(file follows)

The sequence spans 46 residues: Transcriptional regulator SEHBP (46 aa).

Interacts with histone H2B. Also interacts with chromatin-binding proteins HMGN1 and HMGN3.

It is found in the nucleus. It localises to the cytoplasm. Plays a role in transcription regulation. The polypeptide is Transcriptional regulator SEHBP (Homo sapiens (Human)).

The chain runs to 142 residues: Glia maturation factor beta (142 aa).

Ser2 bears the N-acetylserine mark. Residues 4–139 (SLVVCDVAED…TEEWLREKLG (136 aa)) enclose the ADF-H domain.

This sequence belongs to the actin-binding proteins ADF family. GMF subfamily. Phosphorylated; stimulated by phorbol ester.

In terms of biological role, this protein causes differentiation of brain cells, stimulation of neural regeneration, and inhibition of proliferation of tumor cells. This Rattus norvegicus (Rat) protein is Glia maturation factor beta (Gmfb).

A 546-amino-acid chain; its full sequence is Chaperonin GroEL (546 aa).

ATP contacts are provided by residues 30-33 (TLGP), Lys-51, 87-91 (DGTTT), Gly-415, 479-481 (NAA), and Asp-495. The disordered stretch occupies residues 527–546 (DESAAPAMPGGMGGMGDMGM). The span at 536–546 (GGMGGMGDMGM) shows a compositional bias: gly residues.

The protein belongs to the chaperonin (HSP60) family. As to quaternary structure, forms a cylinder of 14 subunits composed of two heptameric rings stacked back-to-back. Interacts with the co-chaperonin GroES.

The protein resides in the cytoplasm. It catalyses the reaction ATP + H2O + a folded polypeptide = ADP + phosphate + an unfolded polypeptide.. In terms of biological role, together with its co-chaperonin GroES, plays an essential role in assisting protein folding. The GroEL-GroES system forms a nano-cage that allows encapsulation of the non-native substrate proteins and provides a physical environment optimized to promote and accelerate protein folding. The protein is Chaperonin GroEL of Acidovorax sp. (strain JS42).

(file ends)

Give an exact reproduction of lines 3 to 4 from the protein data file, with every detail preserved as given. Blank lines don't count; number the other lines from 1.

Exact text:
It is found in the nucleus. It localises to the cytoplasm. Plays a role in transcription regulation. The polypeptide is Transcriptional regulator SEHBP (Homo sapiens (Human)).

The chain runs to 142 residues: Glia maturation factor beta (142 aa).